Authentic Lessons for 21st Century Learning

If You Give a Mouse a Cookie

Conditional Statements

Margaret Salesky, Susan McHale | Published: May 18th, 2022 by K20 Center

  • Grade Level Grade Level 7th, 8th
  • Subject Subject English/Language Arts
  • Course Course American Literature, Composition
  • Time Frame Time Frame 2 class period(s)
  • Duration More 100 minutes


Students will examine the book "If You Give a Mouse a Cookie" by Laura Joffe Numeroff to learn about the conditional mood. After deconstructing, reconstructing, and creating their own conditional sentences, students will write collaborative Chain Stories in a narrative style similar to Joffe's book, using a progression of conditional sentences.  This lesson includes optional modifications for distance learning. Resources for use in Google Classroom are included.

Essential Question(s)

Why do the rules of language matter? What is the purpose of learning and applying grammar skills? 



Students vote using a Sticky Bar Graph to find the class's favorite type of cookie.


Students listen to Laura Joffe Numeroff's children's book "If You Give a Mouse a Cookie" to learn about the conditional mood, then use a variation on the Card Sort strategy to reconstruct conditional sentences.


Students learn more about conditional mood through examples. Then, they create new sentences with a partner and individually.


Students write a collaborative Chain Story in the same narrative style as "If You Give a Mouse a Cookie."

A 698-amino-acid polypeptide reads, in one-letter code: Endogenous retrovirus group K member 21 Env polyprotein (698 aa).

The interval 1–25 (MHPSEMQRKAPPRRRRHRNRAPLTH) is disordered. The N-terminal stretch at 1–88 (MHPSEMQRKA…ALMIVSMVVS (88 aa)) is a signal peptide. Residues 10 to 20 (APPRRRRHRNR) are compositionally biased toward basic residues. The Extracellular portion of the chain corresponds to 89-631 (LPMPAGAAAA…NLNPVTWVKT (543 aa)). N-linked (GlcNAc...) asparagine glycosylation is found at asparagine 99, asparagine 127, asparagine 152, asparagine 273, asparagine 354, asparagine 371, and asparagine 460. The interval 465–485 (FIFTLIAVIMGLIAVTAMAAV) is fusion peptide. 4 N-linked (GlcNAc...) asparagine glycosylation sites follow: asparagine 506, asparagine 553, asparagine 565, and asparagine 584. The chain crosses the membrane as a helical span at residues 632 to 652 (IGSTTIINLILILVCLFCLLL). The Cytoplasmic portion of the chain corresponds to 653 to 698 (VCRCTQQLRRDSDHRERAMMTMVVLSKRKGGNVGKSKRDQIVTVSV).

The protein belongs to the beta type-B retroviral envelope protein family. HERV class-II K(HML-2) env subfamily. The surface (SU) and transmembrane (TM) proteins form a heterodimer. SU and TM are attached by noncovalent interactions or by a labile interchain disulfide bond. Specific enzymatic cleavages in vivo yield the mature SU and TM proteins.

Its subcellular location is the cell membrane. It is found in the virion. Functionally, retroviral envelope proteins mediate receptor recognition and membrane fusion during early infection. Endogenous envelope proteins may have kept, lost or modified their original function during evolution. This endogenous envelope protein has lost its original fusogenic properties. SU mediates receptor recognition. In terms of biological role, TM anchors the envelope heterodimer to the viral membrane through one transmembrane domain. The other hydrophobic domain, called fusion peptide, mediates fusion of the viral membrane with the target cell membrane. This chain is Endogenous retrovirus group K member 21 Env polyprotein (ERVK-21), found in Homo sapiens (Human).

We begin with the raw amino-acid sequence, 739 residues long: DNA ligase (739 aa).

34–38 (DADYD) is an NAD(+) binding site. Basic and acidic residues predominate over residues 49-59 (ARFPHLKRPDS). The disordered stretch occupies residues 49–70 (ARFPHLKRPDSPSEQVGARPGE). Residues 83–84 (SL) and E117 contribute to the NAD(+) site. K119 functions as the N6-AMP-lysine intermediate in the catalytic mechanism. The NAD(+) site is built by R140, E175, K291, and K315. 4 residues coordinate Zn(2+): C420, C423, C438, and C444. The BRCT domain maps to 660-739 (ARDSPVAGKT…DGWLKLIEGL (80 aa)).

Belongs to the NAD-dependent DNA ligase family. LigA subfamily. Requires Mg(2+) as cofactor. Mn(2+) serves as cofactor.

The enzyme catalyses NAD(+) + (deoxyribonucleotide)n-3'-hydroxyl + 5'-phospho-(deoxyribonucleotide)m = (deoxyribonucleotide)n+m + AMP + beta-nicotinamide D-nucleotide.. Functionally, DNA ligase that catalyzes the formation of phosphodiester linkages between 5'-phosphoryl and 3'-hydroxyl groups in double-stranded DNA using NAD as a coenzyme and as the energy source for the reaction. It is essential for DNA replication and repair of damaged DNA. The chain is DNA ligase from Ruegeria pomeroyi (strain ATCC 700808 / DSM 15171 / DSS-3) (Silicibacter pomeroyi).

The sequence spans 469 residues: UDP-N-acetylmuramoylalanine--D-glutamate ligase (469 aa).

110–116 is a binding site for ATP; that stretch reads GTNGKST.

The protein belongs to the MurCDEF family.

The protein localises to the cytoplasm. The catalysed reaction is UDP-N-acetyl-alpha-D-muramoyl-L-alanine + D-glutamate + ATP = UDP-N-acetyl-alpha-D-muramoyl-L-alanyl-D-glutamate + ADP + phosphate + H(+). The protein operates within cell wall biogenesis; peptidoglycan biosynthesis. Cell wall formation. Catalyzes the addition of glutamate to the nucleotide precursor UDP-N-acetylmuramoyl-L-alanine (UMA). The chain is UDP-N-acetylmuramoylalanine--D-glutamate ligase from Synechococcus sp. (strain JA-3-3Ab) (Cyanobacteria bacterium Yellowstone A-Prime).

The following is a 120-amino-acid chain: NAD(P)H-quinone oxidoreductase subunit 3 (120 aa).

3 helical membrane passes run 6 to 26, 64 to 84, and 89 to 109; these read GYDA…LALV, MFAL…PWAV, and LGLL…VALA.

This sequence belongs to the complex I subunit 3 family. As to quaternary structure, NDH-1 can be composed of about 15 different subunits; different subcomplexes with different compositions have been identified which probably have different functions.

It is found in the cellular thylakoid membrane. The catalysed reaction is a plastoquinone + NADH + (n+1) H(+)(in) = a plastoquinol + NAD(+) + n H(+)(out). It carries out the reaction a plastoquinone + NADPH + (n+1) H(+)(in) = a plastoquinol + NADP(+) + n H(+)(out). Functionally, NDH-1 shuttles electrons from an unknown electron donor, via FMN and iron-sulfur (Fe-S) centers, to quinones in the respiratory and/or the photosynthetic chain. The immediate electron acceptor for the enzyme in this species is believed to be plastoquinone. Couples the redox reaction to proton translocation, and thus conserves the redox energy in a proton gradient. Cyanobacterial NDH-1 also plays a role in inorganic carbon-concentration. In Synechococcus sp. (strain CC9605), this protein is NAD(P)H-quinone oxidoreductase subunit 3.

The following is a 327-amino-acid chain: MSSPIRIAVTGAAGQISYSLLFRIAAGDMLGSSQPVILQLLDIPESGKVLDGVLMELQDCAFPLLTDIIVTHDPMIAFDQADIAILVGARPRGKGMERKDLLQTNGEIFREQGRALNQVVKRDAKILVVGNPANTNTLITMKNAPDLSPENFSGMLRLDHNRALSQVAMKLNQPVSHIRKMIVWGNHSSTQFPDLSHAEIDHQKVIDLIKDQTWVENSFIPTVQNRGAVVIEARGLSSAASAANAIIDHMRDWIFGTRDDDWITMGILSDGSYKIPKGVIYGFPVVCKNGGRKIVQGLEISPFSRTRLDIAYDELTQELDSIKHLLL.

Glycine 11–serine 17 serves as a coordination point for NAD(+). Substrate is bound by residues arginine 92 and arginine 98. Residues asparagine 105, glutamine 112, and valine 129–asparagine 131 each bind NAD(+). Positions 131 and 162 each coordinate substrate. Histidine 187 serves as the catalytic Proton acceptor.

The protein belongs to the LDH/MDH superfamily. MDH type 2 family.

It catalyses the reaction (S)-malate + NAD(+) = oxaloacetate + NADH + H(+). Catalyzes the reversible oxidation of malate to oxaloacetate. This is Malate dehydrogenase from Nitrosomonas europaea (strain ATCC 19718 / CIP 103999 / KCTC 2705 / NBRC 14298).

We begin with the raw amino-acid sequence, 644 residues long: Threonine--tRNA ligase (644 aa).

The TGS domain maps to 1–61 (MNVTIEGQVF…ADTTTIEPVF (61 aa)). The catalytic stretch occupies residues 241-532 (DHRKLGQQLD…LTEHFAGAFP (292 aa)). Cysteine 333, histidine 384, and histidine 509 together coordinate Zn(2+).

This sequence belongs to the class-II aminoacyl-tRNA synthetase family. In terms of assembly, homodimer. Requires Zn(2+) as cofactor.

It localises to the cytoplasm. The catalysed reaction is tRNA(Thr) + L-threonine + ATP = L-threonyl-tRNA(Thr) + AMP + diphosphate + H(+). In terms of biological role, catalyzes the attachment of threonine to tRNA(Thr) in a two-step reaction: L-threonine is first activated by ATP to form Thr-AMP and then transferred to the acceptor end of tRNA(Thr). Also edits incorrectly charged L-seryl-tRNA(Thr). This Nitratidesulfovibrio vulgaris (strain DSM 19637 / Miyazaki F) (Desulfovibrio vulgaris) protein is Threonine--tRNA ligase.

Students share their Chain Stories with the class.


  • "If You Give a Mouse a Cookie" by Laura Joffe Numeroff (physical copy or video read-along, linked below)

  • Lesson Slides (attached)

  • Conditional Sentence Card Pairs (attached; one copy per 30 students)

  • Conditional Sentence Card Pairs (Answer Key)

  • Chain Story Handout (attached; optional, one per student)

  • Conditional Mood Practice handout (attached; one per student)

  • Sticky notes (one per student)

  • Google Docs access (optional)

  • Document Camera (optional)


Use the attached Lesson Slides to guide the lesson. Begin the lesson with the essential questions on slide 3: Why do the rules of language matter? What is the purpose of learning and applying grammar skills?

Direct students to the Sticky Bar graph you've created based on the instructions in the Teacher's Note above. Pass out a sticky note to each student and ask them to write their names at the top, leaving space below for more writing. Using the Sticky Bars strategy, ask each student to silently write their favorite cookie flavor (of those listed on the graph) on their sticky note. You may also choose to have students write the reasoning for their choice on the notes. Next, invite students in groups to place their sticky notes on the Sticky Bar graph in the column above their favorite cookie. Once finished, examine the bar graph to determine the class's favorite cookie. If you chose to have students include their reasoning, consider briefly discussing this reasoning with the class.

Next, segue into the next phase of the lesson by asking students if they have read a particular book about a cookie and a mouse.


Move to slide 5 and introduce the book "If You Give a Mouse a Cookie." You may use a copy of the book if you have one available, or play the video version found on slide five (the full URL is also found in the Resources below). Before reading the book (or starting the video), ask students to keep in mind the questions included in the slide: What sentence structure does the author repeat? And how might a sentence in the conditional mood be structured? Once ready to begin, read to the class "If You Give a Mouse a Cookie." If you do not have a physical copy of the book, you may also use a read-along on YouTube such as the one embedded below (also linked here).